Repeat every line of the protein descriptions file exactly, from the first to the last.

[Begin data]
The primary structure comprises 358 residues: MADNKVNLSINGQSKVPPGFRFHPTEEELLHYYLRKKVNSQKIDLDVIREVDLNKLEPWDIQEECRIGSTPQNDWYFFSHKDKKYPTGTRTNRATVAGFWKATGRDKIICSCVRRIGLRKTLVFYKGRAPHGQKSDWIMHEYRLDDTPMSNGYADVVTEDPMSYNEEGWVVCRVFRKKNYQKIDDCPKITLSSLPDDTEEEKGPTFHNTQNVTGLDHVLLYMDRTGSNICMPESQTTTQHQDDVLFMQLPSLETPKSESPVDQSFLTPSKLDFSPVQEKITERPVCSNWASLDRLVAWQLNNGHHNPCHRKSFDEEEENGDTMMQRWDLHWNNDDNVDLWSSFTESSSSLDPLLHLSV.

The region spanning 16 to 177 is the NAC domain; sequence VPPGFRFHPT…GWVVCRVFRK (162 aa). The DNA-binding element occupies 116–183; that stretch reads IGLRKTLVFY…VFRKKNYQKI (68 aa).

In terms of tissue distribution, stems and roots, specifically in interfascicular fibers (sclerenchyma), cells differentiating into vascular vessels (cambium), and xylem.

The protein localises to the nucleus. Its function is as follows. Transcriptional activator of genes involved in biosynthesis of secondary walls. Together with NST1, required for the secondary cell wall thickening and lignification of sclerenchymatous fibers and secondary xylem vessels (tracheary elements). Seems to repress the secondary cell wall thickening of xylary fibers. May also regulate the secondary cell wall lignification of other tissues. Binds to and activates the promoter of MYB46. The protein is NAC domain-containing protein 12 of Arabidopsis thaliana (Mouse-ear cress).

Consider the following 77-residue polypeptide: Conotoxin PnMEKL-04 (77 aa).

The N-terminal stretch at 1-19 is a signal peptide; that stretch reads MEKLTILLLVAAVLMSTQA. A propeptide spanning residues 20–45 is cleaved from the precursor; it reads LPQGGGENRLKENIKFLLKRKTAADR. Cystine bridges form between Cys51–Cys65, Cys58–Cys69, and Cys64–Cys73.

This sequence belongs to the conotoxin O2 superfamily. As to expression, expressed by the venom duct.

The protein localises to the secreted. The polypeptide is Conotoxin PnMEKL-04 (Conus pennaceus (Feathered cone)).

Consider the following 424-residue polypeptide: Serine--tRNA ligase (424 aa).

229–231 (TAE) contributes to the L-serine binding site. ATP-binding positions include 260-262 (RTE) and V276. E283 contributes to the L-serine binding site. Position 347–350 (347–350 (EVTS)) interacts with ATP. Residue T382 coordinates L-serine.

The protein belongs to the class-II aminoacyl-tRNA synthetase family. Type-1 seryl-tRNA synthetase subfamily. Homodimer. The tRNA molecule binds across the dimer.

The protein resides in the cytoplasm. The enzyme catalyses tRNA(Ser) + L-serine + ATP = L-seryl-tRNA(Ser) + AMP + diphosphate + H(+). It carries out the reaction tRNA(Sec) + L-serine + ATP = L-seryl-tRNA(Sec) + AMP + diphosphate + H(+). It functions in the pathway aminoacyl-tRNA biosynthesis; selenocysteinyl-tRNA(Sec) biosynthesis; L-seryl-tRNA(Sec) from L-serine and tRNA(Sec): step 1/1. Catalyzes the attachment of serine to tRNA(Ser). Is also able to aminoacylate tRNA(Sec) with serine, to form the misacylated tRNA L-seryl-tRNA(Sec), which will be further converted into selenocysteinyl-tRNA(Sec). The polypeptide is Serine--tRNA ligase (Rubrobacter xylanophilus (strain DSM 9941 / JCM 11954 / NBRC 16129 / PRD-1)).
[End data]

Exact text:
The primary structure comprises 358 residues: MADNKVNLSINGQSKVPPGFRFHPTEEELLHYYLRKKVNSQKIDLDVIREVDLNKLEPWDIQEECRIGSTPQNDWYFFSHKDKKYPTGTRTNRATVAGFWKATGRDKIICSCVRRIGLRKTLVFYKGRAPHGQKSDWIMHEYRLDDTPMSNGYADVVTEDPMSYNEEGWVVCRVFRKKNYQKIDDCPKITLSSLPDDTEEEKGPTFHNTQNVTGLDHVLLYMDRTGSNICMPESQTTTQHQDDVLFMQLPSLETPKSESPVDQSFLTPSKLDFSPVQEKITERPVCSNWASLDRLVAWQLNNGHHNPCHRKSFDEEEENGDTMMQRWDLHWNNDDNVDLWSSFTESSSSLDPLLHLSV.

The region spanning 16 to 177 is the NAC domain; sequence VPPGFRFHPT…GWVVCRVFRK (162 aa). The DNA-binding element occupies 116–183; that stretch reads IGLRKTLVFY…VFRKKNYQKI (68 aa).

In terms of tissue distribution, stems and roots, specifically in interfascicular fibers (sclerenchyma), cells differentiating into vascular vessels (cambium), and xylem.

The protein localises to the nucleus. Its function is as follows. Transcriptional activator of genes involved in biosynthesis of secondary walls. Together with NST1, required for the secondary cell wall thickening and lignification of sclerenchymatous fibers and secondary xylem vessels (tracheary elements). Seems to repress the secondary cell wall thickening of xylary fibers. May also regulate the secondary cell wall lignification of other tissues. Binds to and activates the promoter of MYB46. The protein is NAC domain-containing protein 12 of Arabidopsis thaliana (Mouse-ear cress).

Consider the following 77-residue polypeptide: Conotoxin PnMEKL-04 (77 aa).

The N-terminal stretch at 1-19 is a signal peptide; that stretch reads MEKLTILLLVAAVLMSTQA. A propeptide spanning residues 20–45 is cleaved from the precursor; it reads LPQGGGENRLKENIKFLLKRKTAADR. Cystine bridges form between Cys51–Cys65, Cys58–Cys69, and Cys64–Cys73.

This sequence belongs to the conotoxin O2 superfamily. As to expression, expressed by the venom duct.

The protein localises to the secreted. The polypeptide is Conotoxin PnMEKL-04 (Conus pennaceus (Feathered cone)).

Consider the following 424-residue polypeptide: Serine--tRNA ligase (424 aa).

229–231 (TAE) contributes to the L-serine binding site. ATP-binding positions include 260-262 (RTE) and V276. E283 contributes to the L-serine binding site. Position 347–350 (347–350 (EVTS)) interacts with ATP. Residue T382 coordinates L-serine.

The protein belongs to the class-II aminoacyl-tRNA synthetase family. Type-1 seryl-tRNA synthetase subfamily. Homodimer. The tRNA molecule binds across the dimer.

The protein resides in the cytoplasm. The enzyme catalyses tRNA(Ser) + L-serine + ATP = L-seryl-tRNA(Ser) + AMP + diphosphate + H(+). It carries out the reaction tRNA(Sec) + L-serine + ATP = L-seryl-tRNA(Sec) + AMP + diphosphate + H(+). It functions in the pathway aminoacyl-tRNA biosynthesis; selenocysteinyl-tRNA(Sec) biosynthesis; L-seryl-tRNA(Sec) from L-serine and tRNA(Sec): step 1/1. Catalyzes the attachment of serine to tRNA(Ser). Is also able to aminoacylate tRNA(Sec) with serine, to form the misacylated tRNA L-seryl-tRNA(Sec), which will be further converted into selenocysteinyl-tRNA(Sec). The polypeptide is Serine--tRNA ligase (Rubrobacter xylanophilus (strain DSM 9941 / JCM 11954 / NBRC 16129 / PRD-1)).